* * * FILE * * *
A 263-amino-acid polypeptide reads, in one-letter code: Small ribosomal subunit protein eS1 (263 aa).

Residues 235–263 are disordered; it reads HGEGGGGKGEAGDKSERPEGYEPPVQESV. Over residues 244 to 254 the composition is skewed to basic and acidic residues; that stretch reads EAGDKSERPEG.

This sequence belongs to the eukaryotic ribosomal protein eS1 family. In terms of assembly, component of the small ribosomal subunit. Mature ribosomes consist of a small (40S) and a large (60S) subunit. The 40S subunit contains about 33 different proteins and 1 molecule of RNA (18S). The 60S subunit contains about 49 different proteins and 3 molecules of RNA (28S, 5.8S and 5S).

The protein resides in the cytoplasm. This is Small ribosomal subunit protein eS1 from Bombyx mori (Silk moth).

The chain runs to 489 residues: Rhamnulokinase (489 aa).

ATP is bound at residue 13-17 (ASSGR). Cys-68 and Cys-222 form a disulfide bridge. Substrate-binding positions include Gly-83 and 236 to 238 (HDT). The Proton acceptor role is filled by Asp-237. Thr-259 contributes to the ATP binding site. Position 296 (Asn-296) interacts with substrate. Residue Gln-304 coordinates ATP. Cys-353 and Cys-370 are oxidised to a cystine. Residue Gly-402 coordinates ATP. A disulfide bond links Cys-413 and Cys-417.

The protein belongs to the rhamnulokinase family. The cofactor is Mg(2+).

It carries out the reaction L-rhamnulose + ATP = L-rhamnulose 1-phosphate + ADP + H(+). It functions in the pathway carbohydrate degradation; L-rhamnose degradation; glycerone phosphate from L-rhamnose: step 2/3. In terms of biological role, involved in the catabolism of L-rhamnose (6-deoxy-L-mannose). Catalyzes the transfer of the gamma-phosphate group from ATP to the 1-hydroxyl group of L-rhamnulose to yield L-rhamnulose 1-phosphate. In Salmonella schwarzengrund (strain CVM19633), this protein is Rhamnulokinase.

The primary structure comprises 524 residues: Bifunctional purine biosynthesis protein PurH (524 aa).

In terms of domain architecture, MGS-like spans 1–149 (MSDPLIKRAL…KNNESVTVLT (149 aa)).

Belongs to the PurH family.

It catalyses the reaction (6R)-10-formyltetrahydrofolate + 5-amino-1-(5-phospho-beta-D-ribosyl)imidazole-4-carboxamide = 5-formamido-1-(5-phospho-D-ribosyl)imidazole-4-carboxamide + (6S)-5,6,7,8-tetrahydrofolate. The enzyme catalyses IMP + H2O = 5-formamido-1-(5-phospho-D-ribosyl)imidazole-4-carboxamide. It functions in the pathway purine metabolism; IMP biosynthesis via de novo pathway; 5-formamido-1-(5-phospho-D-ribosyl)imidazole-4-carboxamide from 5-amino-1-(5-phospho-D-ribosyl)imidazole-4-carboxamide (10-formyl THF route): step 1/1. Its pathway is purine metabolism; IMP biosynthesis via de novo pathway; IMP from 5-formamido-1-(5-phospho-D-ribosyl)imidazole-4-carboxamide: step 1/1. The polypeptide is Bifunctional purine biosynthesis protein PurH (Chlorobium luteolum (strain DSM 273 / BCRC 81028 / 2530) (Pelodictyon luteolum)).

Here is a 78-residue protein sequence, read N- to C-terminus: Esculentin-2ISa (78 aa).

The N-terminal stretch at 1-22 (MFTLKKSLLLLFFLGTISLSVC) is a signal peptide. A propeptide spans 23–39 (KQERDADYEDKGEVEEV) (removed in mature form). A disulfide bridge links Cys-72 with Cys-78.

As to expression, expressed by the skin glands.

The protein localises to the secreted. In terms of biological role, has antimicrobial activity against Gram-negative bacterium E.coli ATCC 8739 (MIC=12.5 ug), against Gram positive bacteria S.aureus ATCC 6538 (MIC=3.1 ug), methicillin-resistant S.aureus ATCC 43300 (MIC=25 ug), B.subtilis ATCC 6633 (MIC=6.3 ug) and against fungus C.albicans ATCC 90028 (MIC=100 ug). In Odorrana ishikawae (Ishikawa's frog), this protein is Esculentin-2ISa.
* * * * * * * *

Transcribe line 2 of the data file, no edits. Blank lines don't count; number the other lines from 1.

Residues 235–263 are disordered; it reads HGEGGGGKGEAGDKSERPEGYEPPVQESV. Over residues 244 to 254 the composition is skewed to basic and acidic residues; that stretch reads EAGDKSERPEG.